I awoke on my day off determined to write something. Anything. Over a cup of burnt coffee I wracked my brain trying to think of what I had to contribute to our societal discourse in this moment. Every day we face fresh tragedies, injustices, sources of collective pain. In my mind, frustration, anger, sadness, helplessness and fear layer into an unsavory cake. It can be difficult to think clearly.
I decided to spend time reading others’ words before putting my own metaphorical pen to metaphorical paper. I got to work browsing Twitter and Medium for essays to read, opening each in a new browser tab as I went along. By two in the afternoon I had finally closed out enough tabs to arrive back at the empty draft I had created in the morning. Though I had been moved and inspired by the pieces I’d read, the stark white page stared me down as if to intimidate me out of even trying.
Then I thought about how many other people are currently sitting in front of their computer screens just like me, hands hovering over keyboards, wanting to say something but not knowing exactly what or how to express themselves.
I started to wonder: during this time of upheaval, should everyone chime in with their opinions and feelings? Why are so many individuals clamoring to wave their subjective versions of reality like flags in the wind? Does everyone’s story hold equal weight right now?
I want to say the answer is yes. Our society is deservedly in a moment of reckoning and — as its innumerable failings and white supremacist atrocities rise to the surface in ever-blatant ways — inevitable chaos. Multiple public health crises are ravaging communities at scale. A fraught, nerve-wracking, immensely consequential general election is approaching (and with it, the looming threat of dictatorship). The devastating effects of human-driven climate change are kicking into high gear. Domestic income inequality is worsening. Our education system continues to fail the most vulnerable students. Compassion for immigrants is wearing thin; last week’s allegations of mass hysterectomies committed at an ICE detention facility barely made a splash in the news cycle. Historically racist institutions comprising our law enforcement, judicial and prison systems continue to prevail and perpetuate state-sanctioned violence. And those who protest with their bodies against these institutions are beaten and jailed daily.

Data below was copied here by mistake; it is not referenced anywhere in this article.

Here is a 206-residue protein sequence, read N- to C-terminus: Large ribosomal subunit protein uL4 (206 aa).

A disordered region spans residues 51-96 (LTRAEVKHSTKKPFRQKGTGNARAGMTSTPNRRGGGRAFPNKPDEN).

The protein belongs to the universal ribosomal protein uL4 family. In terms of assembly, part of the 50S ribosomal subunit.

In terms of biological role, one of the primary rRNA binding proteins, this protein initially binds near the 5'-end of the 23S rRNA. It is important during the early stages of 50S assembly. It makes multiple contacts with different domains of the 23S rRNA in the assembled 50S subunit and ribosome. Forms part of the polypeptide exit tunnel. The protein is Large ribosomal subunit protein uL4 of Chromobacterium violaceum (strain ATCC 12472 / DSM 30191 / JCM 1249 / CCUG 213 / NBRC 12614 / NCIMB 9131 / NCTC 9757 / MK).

The list goes on. In the year 2020, disabled folks and Indigenous communities are still presented with barrier after barrier to their mere existence. Women and LGBTQ+ folks already don’t have autonomy over their bodies and lives and now face further threats as the the Supreme Court’s future hangs in the balance. The latest glaring display of the faults of the systems governing our lives was the shameful grand jury decision to not indict Breonna Taylor’s murderers.
Many Americans, myself included, are stewing in negativity in their homes. Rightfully, we want to say (or perhaps scream) something. Anything.
Instead, maybe the right thing to do is to listen. Marginalized voices have always struggled to break through the noise. The time is (over-)ripe to take accountability for this negligence and make space. To yield your time. People with race/class/ability privilege, you might think this lets you off the hook. If your role is to step back and listen, that means you don’t have actually do anything, right? Wrong.
Making space means more than ordering books, Instagramming in solidarity and shutting up (until your next semi-masked outdoor brunch with 6–8 close friends; you have to share photos of that with the world). It means more than boycotting unethical businesses. Hell, it means far more than registering to vote.
Somehow many of us have convinced ourselves that standing by is a noble act. Yet in fact it’s not an act at all. Listening as action looks like giving, uplifting, conversing, participating and supporting, admitting complicity, learning, working daily to re-wire unconscious biases, ceding power, showing up to fight when you’re needed and able. Sometimes it also looks like chiming in with your two cents.
I’m thinking back on some of the essays I read today. One of the most gut wrenching, Professor Tressie McMillan Cottom’s “Post-It Dreams,” explored her thoughts upon learning that Breonna Taylor had made a habit of writing her goals on Post-it notes which she put up all over her apartment. The professor writes: “…a person is who they are and also who they are not yet. Every one of Breonna’s Post-it notes is a future that we cannot weigh.”
Breonna Taylor will never have a chance to attempt to achieve the (very socially acceptable) goals she aspired to, like buying a home and having a child. Just one of the three cops who stormed her apartment was indicted, and only because his bullets endangered her neighbors, none of whom were injured. Those cops are scot free, in their homes, with their families.
After her death, practically everyone on left-leaning social media used Breonna Taylor’s name and image to convey their solidarity with the Black Lives Matter movement. Companies made money from doing so. It’s the same formula that plays out time and time again: tragedies affecting oppressed communities gradually dissipate until they’re forgotten by our collective conscience. Meanwhile, the concept of justice steadily moves toward untenability, and individualism takes precedence over communal healing. But perhaps, if we all listen heartily and, in the right contexts, say something, this moment might lead to something different.
I guess I had something to say after all.